Her father, Pharaoh Amenemhat III, appointed her as queen when her older sister Neferuptah died at an early age. With her father lacking a male heir, she was confirmed as a Pharaoh of Egypt. She ruled for 3 years and 10 months in the late 19th century B.C., which ended the Golden Age of the Middle Kingdom.
What are her contributions to Egyptian history? You have to know that Sobeneferu made additional structures in the funerary complex of Amenemhat III, as well as at Heracleopolis Magna.
Her legacy was associated with her father Amenemhat III, who sealed her position as a royal daughter. Little has been mentioned about her contribution to her husband’s work.
Interestingly, Sobekneferu got the title “The Crocodile Queen,” and consequently, she was called Egypt’s first female pharaoh. She is honored as the crocodile god representing power.
Ancient Egyptians have captivated the minds of our generation because of the wonders of their contribution to our history. It is interesting to know that even women showed power and authority. Merneith may have been the first female pharaoh and probably the first queen in Egypt history who may have ruled around 2950 B.C. for an unspecified period.
Scholars disclosed that her name means “Beloved by Neith,” which is perfect for her image as a symbol of Egyptian deity. She may have been Djer’s daughter or his royal wife, but there is no sure evidence of that claim. Whatever her origin was, one thing that is certain is her legacy as a female pharaoh.
Consequently, Merneith is regarded as a wise ruler of Egypt, a position she may have inherited upon the death of her husband. Some speculations state that her son Den was still young when her husband Djet died, and it made her a regent until her son was mature enough to run the nation. You may assume that this paved the way to her reign as a female Egyptian pharaoh.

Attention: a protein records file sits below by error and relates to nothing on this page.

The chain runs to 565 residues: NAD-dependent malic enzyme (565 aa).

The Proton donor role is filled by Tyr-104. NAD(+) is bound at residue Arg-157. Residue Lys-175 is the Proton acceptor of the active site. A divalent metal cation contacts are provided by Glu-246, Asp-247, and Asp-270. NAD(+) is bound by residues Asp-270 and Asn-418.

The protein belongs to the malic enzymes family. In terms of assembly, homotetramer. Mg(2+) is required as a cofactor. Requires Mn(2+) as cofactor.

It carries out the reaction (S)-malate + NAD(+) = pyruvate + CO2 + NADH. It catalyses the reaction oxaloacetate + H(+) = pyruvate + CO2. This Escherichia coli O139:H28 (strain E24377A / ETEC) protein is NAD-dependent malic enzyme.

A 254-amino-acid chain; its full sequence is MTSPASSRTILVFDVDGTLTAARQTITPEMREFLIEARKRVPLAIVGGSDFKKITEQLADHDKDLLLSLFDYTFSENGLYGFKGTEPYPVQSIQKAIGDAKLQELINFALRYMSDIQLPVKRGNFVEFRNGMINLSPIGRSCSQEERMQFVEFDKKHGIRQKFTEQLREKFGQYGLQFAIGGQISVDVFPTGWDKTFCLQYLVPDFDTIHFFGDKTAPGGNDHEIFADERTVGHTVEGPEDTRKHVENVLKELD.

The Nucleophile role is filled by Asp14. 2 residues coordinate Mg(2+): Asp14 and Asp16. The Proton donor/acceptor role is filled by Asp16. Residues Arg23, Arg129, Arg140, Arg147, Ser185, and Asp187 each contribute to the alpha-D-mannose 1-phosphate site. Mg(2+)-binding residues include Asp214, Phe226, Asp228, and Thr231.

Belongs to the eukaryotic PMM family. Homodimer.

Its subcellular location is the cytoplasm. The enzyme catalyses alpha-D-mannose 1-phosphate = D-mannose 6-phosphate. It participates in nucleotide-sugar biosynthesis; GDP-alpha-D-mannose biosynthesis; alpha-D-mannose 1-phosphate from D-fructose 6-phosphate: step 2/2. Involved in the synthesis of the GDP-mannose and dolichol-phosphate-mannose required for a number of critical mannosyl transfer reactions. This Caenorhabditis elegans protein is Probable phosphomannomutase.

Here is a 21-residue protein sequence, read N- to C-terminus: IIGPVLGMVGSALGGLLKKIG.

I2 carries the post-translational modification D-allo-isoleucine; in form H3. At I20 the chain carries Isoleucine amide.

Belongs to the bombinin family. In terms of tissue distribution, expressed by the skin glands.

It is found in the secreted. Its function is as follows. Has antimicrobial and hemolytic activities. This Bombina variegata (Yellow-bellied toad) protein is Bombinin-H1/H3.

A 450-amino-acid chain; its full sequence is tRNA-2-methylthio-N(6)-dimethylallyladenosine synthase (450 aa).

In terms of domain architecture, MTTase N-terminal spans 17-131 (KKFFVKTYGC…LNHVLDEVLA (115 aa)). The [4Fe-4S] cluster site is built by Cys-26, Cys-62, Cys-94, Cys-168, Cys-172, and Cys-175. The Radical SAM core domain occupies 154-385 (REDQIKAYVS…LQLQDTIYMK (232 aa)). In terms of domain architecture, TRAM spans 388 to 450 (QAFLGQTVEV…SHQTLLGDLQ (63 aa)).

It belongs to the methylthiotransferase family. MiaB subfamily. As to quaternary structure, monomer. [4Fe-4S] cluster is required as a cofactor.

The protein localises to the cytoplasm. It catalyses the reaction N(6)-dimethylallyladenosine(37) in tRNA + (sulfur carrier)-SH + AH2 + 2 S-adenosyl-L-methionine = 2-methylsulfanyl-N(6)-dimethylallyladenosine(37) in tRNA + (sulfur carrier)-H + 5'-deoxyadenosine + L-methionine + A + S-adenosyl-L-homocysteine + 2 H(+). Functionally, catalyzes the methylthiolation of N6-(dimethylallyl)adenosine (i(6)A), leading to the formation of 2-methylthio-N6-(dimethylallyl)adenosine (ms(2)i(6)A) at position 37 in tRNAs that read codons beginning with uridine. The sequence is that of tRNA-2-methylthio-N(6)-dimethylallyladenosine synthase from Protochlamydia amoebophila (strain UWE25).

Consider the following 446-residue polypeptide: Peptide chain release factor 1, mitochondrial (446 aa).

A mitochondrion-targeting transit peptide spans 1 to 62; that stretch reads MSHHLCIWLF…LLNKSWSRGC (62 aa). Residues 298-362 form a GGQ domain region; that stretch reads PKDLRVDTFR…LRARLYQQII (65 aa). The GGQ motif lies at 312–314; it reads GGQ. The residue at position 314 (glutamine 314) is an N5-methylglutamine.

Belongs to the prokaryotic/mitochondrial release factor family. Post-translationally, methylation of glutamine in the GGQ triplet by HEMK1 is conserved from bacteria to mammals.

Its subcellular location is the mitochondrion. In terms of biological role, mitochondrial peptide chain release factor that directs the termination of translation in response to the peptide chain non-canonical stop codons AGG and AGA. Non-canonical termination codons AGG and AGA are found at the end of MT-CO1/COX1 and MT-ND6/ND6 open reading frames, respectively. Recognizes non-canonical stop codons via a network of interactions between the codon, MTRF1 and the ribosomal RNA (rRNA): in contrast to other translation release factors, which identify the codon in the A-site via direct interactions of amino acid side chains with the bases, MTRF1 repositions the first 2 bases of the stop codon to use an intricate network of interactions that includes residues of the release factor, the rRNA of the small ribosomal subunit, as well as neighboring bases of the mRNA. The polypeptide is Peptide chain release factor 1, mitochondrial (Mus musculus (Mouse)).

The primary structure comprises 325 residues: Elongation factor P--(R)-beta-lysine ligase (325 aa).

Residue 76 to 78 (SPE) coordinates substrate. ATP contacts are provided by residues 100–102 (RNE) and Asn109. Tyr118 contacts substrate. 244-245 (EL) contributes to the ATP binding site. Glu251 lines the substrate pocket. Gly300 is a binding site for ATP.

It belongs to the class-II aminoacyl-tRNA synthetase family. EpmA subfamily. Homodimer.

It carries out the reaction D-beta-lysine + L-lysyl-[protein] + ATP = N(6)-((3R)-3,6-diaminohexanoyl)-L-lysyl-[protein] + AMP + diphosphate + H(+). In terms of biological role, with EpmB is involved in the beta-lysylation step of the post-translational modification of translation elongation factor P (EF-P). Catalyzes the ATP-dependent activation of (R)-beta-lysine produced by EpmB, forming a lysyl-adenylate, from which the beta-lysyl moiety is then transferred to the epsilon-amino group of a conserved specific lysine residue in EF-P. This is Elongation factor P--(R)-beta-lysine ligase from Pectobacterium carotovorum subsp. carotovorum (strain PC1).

Another proof that she was royalty was written on a Naqada seal. It was the way royal members signed their names at that time. It could possibly mean that Merneith was meant to be a ruler of Egypt, and it’s something interesting to trace.
To prove her reign as a pharaoh, scholars have found her name in her son’s tomb. Based on reports, her name appeared along with the names of kings, and she was mentioned as “King’s Mother.” Aside from this, her name has been inked in stone vessels, jars, and artifacts pertaining to kings. Being the wife and sister of King Djet was a way for her to gain the throne. King Djet was the fourth king of the dynasty and a legitimate heir to the throne.
6. Twosret 1191–1189 B.C. (19th Dynasty)
Twosret, also spelled Tawosret, was the final female pharaoh of the 19th Dynasty of Egypt who ruled for only seven years following the reign of Siptah, her predecessor. Her royal name is Sire Meryamun, which means “Daughter of Re, beloved of Amun.”
Twosret’s family background is not clear, just like her birthday or her parents. Some claimed that she was a sister to Amenmesse, but this was never proven. She married Seti II as his second wife, but they didn’t have children.
Sadly, her husband died, which led to her being named as regent to Siptah, Seti’s son from a certain Sutailja. The kingdom lost its young King Siptah, which made her an official queen with a claim to the throne. She called herself “Twosret of Mut” and became Egypt’s pharaoh.
Historians were disheartened by her short stay on the throne, but they also agreed that it was her fate. Her limited reign was not fruitful, as it ended in a civil war, and it remains unknown whether she was deposed or she died naturally. Twosret’s rule was not stable and tainted with a complicated history.
Even her death was not clearly explained, but some historians contended that she was defeated by a warlord who ruthlessly seized the crown with envy. You can now tell who really made an impact on the lives of the ancient Egyptians.
Women’s power has been celebrated in history with all of its majesty and boldness. Female pharaohs in Egypt have established their formidable names in the midst of their rivals, political turmoil, and even threats from their very own families.
Interestingly, lady pharaohs have shown strong command and leadership. You can tell how the people respected their wisdom and honored their decisions. Such an amiable fact is strong proof that women can lead. History unveils a number of women with fierce dispositions to stand up for their countrymen. You will be inspired to know that those
Egyptian queens and princesses who have bravely reigned in their nation have set a good example of leadership in history.
Famous Egyptian queens like Cleopatra, Merneith, Hatshepsut, and a lot more all displayed fortitude, wisdom, and confidence. Some of them ruled for decades, but some only stayed in power for few years. However, they all set a courageous example that every woman should emulate.